Cros: the silk trail

Cros: the silk trail

Agriculture and livestock farming
History and culture
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As you travel through a valley shaped by silkworm farming, every step shows you signs of this commercial activity, now abandoned.
À Cros, la présence du mûrier est attestée au début du XVIIIe siècle. Car tout commence avec cet arbre, dont la feuille est nécessaire pour nourrir le manhan, nom occitan du ver à soie, francisé en « magnan ». L’élevage dure quelques semaines d’avril à juillet et nécessite une main d’œuvre nombreuse et des pièces spécialisées, les “magnaneries”. Cros fut aussi le siège de plusieurs filatures, transformant le précieux cocon en fil de soie.

7 points of interest

  • History

    L’oustalet des Italiennes

    This little house (oustalet) contained lodgings for the female workers, mostly from Italy, who were employed during silkworm breeding, to pick mulberry trees and, after the spinning-mills had been built, to unravel the cocoons.
    Local labour was also very important – everyone swung into action.
  • Know-how

    Les Arnaudes mill

    Like all mills at Cros, this one worked with a water reservoir, filled via a béal (canal) from the Vidourle river upstream. This wheat mill still has its millstones, engraved with the date of 1716. The first floor was set out as a magnanerie – a room dedicated to silkworm breeding – which was used until the 20th century. Some of the mulberry trees that supplied the worms’ food still stand in the surrounding area.
  • Agriculture

    From crops to forest

    Today, the village’s land is largely wooded, the forest having progressively spread since planting of crops and intensive farm use came to an end in the second half of the 20th century.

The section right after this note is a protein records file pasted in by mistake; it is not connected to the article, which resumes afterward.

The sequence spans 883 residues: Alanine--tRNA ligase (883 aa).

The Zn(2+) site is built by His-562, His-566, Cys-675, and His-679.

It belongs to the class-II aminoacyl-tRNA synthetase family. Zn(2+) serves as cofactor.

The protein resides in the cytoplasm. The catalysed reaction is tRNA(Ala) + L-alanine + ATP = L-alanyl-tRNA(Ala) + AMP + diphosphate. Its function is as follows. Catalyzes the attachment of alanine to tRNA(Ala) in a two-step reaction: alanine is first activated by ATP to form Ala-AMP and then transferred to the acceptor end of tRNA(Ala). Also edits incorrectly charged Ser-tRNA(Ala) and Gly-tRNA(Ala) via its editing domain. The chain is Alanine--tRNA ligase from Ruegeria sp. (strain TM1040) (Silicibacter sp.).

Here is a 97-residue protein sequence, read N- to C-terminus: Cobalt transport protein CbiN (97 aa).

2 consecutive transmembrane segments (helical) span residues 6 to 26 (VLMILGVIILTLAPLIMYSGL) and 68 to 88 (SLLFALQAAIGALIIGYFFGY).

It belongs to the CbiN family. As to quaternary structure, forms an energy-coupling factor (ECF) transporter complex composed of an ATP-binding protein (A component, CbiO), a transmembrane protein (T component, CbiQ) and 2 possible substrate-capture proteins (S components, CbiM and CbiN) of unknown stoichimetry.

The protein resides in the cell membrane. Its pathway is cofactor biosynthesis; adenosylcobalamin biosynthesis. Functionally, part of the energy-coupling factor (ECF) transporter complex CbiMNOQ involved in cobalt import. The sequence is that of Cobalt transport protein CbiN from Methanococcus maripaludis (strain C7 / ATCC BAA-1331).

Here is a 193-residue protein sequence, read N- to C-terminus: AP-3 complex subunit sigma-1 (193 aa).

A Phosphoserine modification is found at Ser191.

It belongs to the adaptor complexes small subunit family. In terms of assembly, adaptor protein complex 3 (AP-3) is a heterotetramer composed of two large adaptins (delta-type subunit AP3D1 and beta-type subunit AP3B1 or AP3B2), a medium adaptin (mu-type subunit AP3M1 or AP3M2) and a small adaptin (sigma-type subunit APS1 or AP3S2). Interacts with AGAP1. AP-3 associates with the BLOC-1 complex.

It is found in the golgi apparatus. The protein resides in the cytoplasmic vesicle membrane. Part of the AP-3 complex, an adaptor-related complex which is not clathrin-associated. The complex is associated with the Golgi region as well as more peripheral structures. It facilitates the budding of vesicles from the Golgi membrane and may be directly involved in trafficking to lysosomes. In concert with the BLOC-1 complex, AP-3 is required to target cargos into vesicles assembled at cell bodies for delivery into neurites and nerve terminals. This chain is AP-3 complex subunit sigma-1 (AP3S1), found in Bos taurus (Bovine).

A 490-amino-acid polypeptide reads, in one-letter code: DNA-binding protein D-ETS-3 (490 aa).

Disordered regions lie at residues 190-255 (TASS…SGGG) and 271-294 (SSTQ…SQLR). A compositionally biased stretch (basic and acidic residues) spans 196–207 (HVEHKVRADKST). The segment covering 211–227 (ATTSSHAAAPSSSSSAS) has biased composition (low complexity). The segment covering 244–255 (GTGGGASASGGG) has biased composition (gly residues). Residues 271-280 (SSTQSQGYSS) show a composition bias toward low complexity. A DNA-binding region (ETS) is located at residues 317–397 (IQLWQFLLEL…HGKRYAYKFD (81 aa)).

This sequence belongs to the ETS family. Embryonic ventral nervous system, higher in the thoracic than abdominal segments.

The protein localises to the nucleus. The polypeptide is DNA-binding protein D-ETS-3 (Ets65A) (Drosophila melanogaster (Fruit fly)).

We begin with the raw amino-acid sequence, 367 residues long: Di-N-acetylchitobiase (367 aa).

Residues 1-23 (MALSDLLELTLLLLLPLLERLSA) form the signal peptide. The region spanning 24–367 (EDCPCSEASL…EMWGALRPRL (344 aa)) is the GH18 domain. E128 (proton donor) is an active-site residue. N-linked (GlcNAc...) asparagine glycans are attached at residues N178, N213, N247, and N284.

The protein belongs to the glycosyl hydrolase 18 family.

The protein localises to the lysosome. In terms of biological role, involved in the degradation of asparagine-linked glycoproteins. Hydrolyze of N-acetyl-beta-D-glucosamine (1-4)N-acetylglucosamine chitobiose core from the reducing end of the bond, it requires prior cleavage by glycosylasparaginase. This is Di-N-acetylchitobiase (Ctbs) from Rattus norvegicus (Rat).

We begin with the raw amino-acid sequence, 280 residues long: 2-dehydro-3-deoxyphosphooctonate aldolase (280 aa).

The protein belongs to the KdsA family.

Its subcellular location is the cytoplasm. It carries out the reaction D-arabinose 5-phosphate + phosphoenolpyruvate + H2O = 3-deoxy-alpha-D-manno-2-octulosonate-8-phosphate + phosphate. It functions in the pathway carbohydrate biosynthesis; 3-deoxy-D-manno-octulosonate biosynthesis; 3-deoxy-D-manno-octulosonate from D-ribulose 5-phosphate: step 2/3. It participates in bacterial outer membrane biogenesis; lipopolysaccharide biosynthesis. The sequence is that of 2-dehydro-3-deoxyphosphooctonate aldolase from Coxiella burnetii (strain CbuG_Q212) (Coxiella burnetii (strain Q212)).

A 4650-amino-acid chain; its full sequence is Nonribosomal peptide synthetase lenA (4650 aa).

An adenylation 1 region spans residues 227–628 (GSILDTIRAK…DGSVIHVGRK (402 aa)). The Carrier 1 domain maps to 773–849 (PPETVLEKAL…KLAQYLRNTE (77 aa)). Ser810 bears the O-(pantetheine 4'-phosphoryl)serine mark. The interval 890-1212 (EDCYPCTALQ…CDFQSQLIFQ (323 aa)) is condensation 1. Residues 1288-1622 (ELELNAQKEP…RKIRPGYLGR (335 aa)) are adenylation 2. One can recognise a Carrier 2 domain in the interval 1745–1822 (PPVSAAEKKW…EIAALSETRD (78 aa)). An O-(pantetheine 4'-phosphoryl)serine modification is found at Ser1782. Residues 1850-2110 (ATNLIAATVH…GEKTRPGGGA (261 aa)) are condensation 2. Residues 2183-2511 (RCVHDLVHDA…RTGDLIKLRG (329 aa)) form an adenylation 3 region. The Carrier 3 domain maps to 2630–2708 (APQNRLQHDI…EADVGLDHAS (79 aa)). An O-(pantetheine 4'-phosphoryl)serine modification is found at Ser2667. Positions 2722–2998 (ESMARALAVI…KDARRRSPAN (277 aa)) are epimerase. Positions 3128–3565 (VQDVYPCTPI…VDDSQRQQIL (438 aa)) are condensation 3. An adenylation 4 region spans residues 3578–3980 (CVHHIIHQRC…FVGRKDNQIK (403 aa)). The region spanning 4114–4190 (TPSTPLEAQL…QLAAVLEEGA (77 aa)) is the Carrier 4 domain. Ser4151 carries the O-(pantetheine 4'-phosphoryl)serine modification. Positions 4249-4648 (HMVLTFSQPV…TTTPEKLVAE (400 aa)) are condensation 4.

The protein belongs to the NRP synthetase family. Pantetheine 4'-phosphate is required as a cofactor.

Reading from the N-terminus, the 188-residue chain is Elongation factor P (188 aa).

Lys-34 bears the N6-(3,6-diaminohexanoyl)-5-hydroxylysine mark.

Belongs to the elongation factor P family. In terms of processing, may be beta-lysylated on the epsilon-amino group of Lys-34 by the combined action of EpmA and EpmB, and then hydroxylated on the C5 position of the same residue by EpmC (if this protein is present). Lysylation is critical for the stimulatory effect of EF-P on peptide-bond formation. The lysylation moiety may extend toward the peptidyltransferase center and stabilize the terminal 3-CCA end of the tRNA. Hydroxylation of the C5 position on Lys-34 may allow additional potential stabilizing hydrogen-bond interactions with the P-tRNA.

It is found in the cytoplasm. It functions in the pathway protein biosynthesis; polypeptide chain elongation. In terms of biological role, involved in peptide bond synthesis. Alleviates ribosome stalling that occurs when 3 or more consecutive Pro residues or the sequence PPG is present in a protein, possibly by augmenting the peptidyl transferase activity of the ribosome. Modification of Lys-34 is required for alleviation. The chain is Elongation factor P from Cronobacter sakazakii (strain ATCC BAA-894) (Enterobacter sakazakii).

Since the Middle Ages, land use in the Vidourle valley, as in all valleys in the lower Cévennes, had been divided into three, using a system that can be described by the Latin terms hortus (gardens), ager (cereal crops, meadows, grapevines and fruit trees), saltus (sheep pasture, chestnut trees, etc.)
  • Architecture

    The terraces of Mas Bourguet

    On the opposite slope of La Fage mountain, Mas Bourguet has a substantial spring, which ensures the village’s water supply. On the entire slope, terraces have been laid out to make cultivation possible. Stairs built into the thickness of the retaining walls let people pass from one terrace to the next. Everything is constructed out of dry stones, meaning without any mortar.
  • Architecture

    La Mazade hamlet

    The municipality of Cros consists of some ten hamlets. La Mazade (the Occitan word for hamlet) is one of the largest. In this plunging perspective, you can see, from right to left: the Protestant church; the Perrier spinning-mill; a house that has had a top floor added to set up a magnanerie; the Daudé spinning-mill; and other residences whose uppermost floors were used as magnaneries.
  • Water

    The Vidourle

    The Vidourle, a Cevenol torrent whose spring is at Saint-Roman de Codières, is a fickle waterway: almost dry in the summer, it can cause terrible floods in the autumn (the so-called Vidourlades), as it did on 17 September 2014. As it crosses Cros, the Vidourle even disappears underground, to reappear just before Saint-Hippolyte du Fort. Between Saint-Hippolyte and Sauve, it is once again subterranean, before re-emerging as the Fon de Sauve, which was long believed to be a real spring.
  • Architecture

    The spinning-mills

    Spinning-mills were not built at Cros until late, in the mid-19th century. Before that, the thread unravelled from the cocoons was sold at the Alès fair (24 August) or directly to the spinning-mills in Saint-Hippolyte and the wider region. Two spinning-mills were constructed within a decade: the Perrier mill in 1847 and the Daudé mill in 1856. They both closed in the 1920s, due to a lack of cocoons and outlets.


Altimetric profile

Information desks

Tourism office Piémont Cévenol, Saint-Hippolyte-du-Fort

26, rue des boisseliers, 30610 Sauve 66 77 57 61

This office is part of the National Park's associated tourist-information network, whose mission is to provide information on, and raise awareness of, the sites and events as well as the rules that must be observed in the National Park's central zone.
Open year-round

Find out more

Access and parking

From Saint-Hippolyte du Fort, D1 69 upstream along the Vidourle river.

Parking :

Car park behind the temple (Protestant church).


CC du Piémont Cévenol
Parc national des Cévennes

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